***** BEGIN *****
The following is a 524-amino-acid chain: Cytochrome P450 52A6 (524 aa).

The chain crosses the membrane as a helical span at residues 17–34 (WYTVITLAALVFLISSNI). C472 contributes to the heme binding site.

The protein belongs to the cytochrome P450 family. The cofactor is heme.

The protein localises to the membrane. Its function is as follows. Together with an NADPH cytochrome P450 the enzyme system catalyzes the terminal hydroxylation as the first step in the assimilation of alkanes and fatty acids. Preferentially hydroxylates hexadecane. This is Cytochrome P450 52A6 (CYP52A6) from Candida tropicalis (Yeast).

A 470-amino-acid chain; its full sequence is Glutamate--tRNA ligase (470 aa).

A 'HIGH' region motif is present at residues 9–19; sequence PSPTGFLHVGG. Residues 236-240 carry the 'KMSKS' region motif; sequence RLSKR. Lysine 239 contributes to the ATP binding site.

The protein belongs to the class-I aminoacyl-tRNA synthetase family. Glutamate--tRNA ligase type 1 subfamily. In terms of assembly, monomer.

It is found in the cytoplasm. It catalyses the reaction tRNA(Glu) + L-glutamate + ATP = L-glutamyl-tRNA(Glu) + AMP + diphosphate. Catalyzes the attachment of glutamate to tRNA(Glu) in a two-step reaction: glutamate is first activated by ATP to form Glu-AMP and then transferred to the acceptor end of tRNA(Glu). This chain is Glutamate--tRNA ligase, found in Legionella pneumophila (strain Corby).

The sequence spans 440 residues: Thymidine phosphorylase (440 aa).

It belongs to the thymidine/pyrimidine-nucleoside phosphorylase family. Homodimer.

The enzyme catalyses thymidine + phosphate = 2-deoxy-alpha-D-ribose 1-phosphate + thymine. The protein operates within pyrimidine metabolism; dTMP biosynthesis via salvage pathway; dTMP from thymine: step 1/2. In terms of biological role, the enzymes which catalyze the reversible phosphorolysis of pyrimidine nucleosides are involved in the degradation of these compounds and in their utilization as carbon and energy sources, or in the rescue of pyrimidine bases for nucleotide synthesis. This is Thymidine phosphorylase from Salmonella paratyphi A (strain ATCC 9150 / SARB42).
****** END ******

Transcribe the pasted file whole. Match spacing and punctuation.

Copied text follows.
The following is a 524-amino-acid chain: Cytochrome P450 52A6 (524 aa).

The chain crosses the membrane as a helical span at residues 17–34 (WYTVITLAALVFLISSNI). C472 contributes to the heme binding site.

The protein belongs to the cytochrome P450 family. The cofactor is heme.

The protein localises to the membrane. Its function is as follows. Together with an NADPH cytochrome P450 the enzyme system catalyzes the terminal hydroxylation as the first step in the assimilation of alkanes and fatty acids. Preferentially hydroxylates hexadecane. This is Cytochrome P450 52A6 (CYP52A6) from Candida tropicalis (Yeast).

A 470-amino-acid chain; its full sequence is Glutamate--tRNA ligase (470 aa).

A 'HIGH' region motif is present at residues 9–19; sequence PSPTGFLHVGG. Residues 236-240 carry the 'KMSKS' region motif; sequence RLSKR. Lysine 239 contributes to the ATP binding site.

The protein belongs to the class-I aminoacyl-tRNA synthetase family. Glutamate--tRNA ligase type 1 subfamily. In terms of assembly, monomer.

It is found in the cytoplasm. It catalyses the reaction tRNA(Glu) + L-glutamate + ATP = L-glutamyl-tRNA(Glu) + AMP + diphosphate. Catalyzes the attachment of glutamate to tRNA(Glu) in a two-step reaction: glutamate is first activated by ATP to form Glu-AMP and then transferred to the acceptor end of tRNA(Glu). This chain is Glutamate--tRNA ligase, found in Legionella pneumophila (strain Corby).

The sequence spans 440 residues: Thymidine phosphorylase (440 aa).

It belongs to the thymidine/pyrimidine-nucleoside phosphorylase family. Homodimer.

The enzyme catalyses thymidine + phosphate = 2-deoxy-alpha-D-ribose 1-phosphate + thymine. The protein operates within pyrimidine metabolism; dTMP biosynthesis via salvage pathway; dTMP from thymine: step 1/2. In terms of biological role, the enzymes which catalyze the reversible phosphorolysis of pyrimidine nucleosides are involved in the degradation of these compounds and in their utilization as carbon and energy sources, or in the rescue of pyrimidine bases for nucleotide synthesis. This is Thymidine phosphorylase from Salmonella paratyphi A (strain ATCC 9150 / SARB42).